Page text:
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Carroll Gardens residents rally to save historic school from demolition

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Developers are planning to replace the former Hans S. Christian Memorial Kindergarten with a six-story luxury condo

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Residents of Carroll Gardens are uniting to prevent a historic freestanding school from meeting the wrecking ball and having a luxury condo rise in its place.

According to the Brooklyn Eagle, community members have been rallying against plans to demolish the Hans S. Christian Memorial Kindergarten, located at 236 President Street, and are making a push to have the historic building and its neighboring building, 238 President Street, given landmark status.

For a bit of history, the French Renaissance-style building was designed by architecture firm Hough & Duell and dates back to the late 1800s. In 1897, neighborhood resident Elmira Christian purchased the building at 238 President Street and its neighboring lot at 236 President Street, donating the former to the Methodist Episcopal Church and constructing the kindergarten building on the latter (though the school’s address today is now 236 President Street).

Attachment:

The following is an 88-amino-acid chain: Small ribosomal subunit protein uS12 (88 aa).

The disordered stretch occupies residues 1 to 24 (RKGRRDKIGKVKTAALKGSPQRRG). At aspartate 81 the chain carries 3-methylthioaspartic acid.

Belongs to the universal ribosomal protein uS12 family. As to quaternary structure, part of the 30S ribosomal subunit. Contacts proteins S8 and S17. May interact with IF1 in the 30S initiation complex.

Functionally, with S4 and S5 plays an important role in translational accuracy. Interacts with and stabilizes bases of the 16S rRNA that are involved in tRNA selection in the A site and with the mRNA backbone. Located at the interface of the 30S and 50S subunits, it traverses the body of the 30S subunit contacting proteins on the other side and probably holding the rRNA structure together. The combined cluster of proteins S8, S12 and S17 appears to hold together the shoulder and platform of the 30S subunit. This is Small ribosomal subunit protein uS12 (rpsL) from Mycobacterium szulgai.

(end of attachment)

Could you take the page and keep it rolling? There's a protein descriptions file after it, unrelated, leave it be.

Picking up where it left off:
According to city property records, the United Methodist City Society owned both 236 and 238 President streets, which were considered one property, until 1974, when the religious organization split the lot and sold the former kindergarten to husband and wife Giuseppe and Fortunata Gangemi, reports the Brooklyn Eagle. Shortly after the death of Mrs. Gangemi’s death, the building was listed for sale in 2016 and development firm Avo Construction is set to close on the sale this month.

Neighborhood residents have submitted a request for urgent evaluation to have the city’s Landmarks Preservation Commission to have the two buildings considered for landmarking, but this wouldn’t be the first time that a push to save the historic buildings has reached the LPC. During the 2009 rezoning of Carroll Gardens, former Brooklyn Borough President Marty Markowitz suggested landmarking the kindergarten, but the LPC noted that too many modifications had been made to the building so residents did not pursue it.

This time around, preservation efforts are moving forward and more than 2,000 letters and messages of support for the landmarking have been to sent the LPC and to various local officials. Additionally, a petition is circulating and has garnered over 1,000 thus far. A spokesperson for the LPC told the Brooklyn Eagle that they have received the landmarking requests for 236 and 238 President streets and that it is “currently under review.”